Believe it or not, at one point in my life many years ago, I was an intensely dedicated body builder. And one of the most important aspects I learned about proper training was to breathe correctly. Getting a good supply of oxygen into the body and therefore the muscle, is critical to achieving the maximum benefit to every exercise. The goal in body building is of course to increase your strength, size, stamina and perhaps quite often, our ego.
In the Buddhist training regimen, the aim is quite different, and of course includes the elimination of the ego. But developing strength and stamina is what would be called saddha (conviction) in the Buddhist vernacular. But most importantly, the breath is the foundation of the practice. It lies at the core of our training, and without which we can accomplish nothing. Call it the foundation of our training.
I find the word training to be ideally suited to what we do in this practice. We train to develop our minds, to become increasingly present and aware, and to begin to understand more clearly the realities of life. With understanding comes wisdom, acceptance, patience and virtue. A strength if you will, that eliminates that which is useless for more wholesome goodwill and loving-kindness. Perhaps a loving-kindness that blossoms into living-kindness once fully developed.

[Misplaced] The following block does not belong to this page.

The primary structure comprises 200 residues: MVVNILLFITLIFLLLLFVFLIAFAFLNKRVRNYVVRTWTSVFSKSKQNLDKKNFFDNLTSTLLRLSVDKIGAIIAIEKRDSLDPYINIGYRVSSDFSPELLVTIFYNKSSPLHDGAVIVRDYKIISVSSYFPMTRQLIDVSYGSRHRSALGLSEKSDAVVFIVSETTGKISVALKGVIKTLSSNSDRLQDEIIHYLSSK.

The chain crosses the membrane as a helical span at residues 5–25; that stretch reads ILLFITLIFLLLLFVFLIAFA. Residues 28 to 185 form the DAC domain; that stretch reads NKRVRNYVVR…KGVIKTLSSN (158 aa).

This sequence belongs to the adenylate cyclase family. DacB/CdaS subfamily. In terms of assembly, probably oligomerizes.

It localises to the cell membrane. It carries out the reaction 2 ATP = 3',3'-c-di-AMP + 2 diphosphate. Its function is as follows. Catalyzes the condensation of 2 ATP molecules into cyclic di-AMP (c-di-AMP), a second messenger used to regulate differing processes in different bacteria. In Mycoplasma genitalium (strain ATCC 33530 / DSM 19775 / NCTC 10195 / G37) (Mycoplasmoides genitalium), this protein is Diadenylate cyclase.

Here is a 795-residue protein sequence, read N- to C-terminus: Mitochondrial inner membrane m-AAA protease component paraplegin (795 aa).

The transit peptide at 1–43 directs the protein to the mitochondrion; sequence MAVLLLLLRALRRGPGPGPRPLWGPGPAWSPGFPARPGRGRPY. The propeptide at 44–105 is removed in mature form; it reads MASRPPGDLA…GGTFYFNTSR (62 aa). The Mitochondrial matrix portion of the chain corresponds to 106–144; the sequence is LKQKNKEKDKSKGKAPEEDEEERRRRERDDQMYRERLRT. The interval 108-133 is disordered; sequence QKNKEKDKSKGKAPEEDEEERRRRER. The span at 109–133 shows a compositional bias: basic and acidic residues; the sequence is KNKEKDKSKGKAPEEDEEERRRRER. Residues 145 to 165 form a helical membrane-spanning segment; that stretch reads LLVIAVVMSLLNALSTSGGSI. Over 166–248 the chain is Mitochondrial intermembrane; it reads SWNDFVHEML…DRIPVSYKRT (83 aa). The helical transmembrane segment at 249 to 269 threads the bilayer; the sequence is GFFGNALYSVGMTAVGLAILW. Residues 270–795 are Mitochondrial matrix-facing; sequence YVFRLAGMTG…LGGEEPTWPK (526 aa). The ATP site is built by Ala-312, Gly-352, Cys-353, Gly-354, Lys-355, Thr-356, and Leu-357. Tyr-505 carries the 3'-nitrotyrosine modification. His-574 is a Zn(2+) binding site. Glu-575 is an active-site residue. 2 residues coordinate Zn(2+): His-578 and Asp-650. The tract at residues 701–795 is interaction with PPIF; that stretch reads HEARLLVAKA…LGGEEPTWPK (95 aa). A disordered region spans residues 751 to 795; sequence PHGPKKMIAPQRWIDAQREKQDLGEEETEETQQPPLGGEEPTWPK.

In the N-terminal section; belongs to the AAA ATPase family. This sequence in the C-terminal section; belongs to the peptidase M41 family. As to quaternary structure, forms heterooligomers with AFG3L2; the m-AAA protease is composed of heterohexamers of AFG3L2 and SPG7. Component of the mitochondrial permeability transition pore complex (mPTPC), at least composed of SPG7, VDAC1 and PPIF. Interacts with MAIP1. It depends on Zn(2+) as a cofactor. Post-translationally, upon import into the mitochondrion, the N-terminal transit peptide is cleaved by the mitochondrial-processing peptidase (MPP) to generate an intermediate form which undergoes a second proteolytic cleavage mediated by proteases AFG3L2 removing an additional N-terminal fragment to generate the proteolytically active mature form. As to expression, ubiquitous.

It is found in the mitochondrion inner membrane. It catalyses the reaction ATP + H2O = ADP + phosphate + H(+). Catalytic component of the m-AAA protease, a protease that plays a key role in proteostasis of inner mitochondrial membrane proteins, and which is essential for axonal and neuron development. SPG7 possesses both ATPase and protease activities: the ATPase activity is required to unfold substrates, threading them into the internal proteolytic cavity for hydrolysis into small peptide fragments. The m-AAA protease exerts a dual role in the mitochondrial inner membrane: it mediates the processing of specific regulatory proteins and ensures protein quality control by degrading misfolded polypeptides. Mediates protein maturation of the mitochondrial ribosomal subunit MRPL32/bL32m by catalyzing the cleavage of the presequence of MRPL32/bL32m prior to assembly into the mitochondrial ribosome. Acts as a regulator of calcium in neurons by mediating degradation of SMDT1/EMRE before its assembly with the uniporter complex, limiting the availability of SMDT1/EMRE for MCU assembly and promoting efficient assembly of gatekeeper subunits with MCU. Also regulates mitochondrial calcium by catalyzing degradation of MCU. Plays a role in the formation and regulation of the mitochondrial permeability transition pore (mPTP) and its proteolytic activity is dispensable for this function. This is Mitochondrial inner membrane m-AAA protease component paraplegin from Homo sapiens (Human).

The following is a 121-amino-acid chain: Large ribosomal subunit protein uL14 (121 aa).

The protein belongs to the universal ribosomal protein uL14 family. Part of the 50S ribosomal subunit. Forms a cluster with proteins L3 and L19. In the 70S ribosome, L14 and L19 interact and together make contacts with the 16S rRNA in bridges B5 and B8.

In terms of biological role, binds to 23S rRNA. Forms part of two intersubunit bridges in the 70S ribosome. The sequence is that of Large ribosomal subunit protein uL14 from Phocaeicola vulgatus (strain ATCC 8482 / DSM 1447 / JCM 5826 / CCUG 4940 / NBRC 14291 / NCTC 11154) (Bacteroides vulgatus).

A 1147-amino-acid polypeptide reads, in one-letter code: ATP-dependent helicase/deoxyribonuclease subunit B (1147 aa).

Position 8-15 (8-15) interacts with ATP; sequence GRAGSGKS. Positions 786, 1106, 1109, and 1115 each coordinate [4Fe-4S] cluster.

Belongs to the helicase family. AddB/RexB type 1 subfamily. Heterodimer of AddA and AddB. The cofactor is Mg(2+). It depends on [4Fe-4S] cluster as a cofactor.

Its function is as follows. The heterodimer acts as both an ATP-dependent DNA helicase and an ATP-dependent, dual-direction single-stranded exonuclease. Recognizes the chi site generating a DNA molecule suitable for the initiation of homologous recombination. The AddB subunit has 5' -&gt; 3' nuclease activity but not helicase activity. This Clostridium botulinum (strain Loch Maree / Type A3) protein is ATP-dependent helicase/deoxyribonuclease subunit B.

Most recently I have been doing a great deal of research about the eight precepts. For many years now, I have simply accepted what I had heard about them as the Eight Lifetime Precepts. But these eight lifetime precepts seem to be something that Bhante “G” wrote up many years ago for lay practitioners. They are not something that the Buddha especially taught directly in the Tripitaka. With the closest sutta that I can find being the Visakhuposatha Sutta. The basic idea is the same, but it is not stated as precepts nor for a lifetime. The Buddha simply states that when undertaken with its eight component practices, entered on, is of great fruit, great advantage, great splendor and great range.
The Buddha does not say it is necessary, required, nor for a lifetime. Only that what results can then be seen through training and practice. The keyword I believe is practice, and practice means every single day, and every breath. From my perspective it is not something we should do once a year, or only on full moons and the like. Which is not to say that it is unwholesome to have a special observance of the precepts at certain times of the year, but to do so with a deeper understanding of what the Buddha taught.
With so many wonderful teachers available to each of us, I think that sometimes it becomes easy to forget the source of this wisdom (panna). And while I am immensely grateful for all of the teachers in my life, I find it highly beneficial to remember to return often to the man himself as my personal trainer.